Free will is considered the domain of philosophers, but this long lasting question might actually be put to rest by neuroscience. In a most intriguing research, a team at Stanford analyzed the key brain motor patterns in monkeys as they made specific decisions, and eventually recorded the moment-by-moment patterns that lead to change of mind. Apart from its philosophical implications, which really might never be settled, the findings prove extremely useful for brain-computer interfaces and the likes. Controlling robotic arms with your thoughts, or just about anything really, is no longer a provision of science fiction. Still, this basic neuroscience discovery could be used to improve brain-computer algorithms and thus refine control of thought controlled prostheses such that a robotic arm or leg might be moved only when the user is certain of its decisions, thereby avoiding premature or inopportune moments.
The experiments were led by Professor Krishna Shenoy, whose lab at Stanford focuses on developing cutting edge neural prostheses. Shenoy was aided by neuroscientist Matthew Kaufman, while the latter was a graduate student in Shenoy’s lab. Kaufman trained two monkeys to choose between two targets on a computer screen. The monkey could either choose any between the two targets, or forced to choose one (single variable) since the other one was rendered inactive. At other times, however, the configuration was switched fro two choices to one or vice-versa to stimulate change of mind.
To stimulate decision making processes even further, the targets on the screen would first jitter and once they would settle, the monkey had to follow a simple maze on screen with its finger to select the chosen target. During the whole process, 192 electrodes measured activity in each monkey’s motor and premotor cortex, beginning with the moment the target appeared on the screen, and ending at the monkey’s first sign of movement, so as to gauge activity related to decision making processes only. An single-trial decoder algorithm was then used to processes the gathered information for each individual decision. Effectively, Shenoy and Kaufman were reading the monkeys’ minds while they were forming a decision.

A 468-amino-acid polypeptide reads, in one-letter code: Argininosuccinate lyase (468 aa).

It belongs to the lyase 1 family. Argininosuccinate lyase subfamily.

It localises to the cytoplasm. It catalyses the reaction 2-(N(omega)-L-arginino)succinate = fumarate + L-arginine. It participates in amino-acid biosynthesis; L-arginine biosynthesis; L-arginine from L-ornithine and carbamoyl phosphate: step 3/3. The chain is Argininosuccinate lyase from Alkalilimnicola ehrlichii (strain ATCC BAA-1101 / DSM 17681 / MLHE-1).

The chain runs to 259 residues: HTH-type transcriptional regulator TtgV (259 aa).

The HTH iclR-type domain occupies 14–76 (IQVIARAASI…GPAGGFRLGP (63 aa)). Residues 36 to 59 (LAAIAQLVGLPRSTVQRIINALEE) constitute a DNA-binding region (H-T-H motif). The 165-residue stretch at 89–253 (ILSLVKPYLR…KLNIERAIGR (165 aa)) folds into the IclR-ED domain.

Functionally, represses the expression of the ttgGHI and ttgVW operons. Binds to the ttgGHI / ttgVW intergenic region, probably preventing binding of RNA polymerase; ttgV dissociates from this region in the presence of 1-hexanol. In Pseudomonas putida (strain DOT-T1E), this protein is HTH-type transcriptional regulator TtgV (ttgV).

“We can now track single decisions with unprecedented precision,” Kaufman said. “We saw that the brain activity for a typical free choice looked just like it did for a forced choice. But a few of the free choices were different. Occasionally, he was indecisive for a moment before he made any plan at all. About one time in eight, he made a plan quickly but spontaneously changed his mind a moment later.”
“We are seeing many cognitive phenomena in the brain for the first time,” said Kaufman, who is now a postdoctoral scholar at Cold Spring Harbor Laboratory. “The most critical result of our work here is that we can track a single decision and see how the monkey arrived there: whether he decided quickly, slowly, or changed his mind halfway through.”
By refining the experiment, scientists hope to come to a better understanding of how decision making takes place in the brain. We take these sort of processes for granted, since our minds and bodily parts are so synchronized that there’s no room left for ambiguities. When dealing with a foreign neurally connected body, like a mechanical arm, instructions may be hampered by noise or mixed decisions that are difficult for the neural prosthesis to interpret. Findings appeared in eLife.
“This basic neuroscience discovery will help create neural prostheses that can withhold moving a prosthetic arm until the user is certain of their decision, thereby averting premature or inopportune movements,” Shenoy said.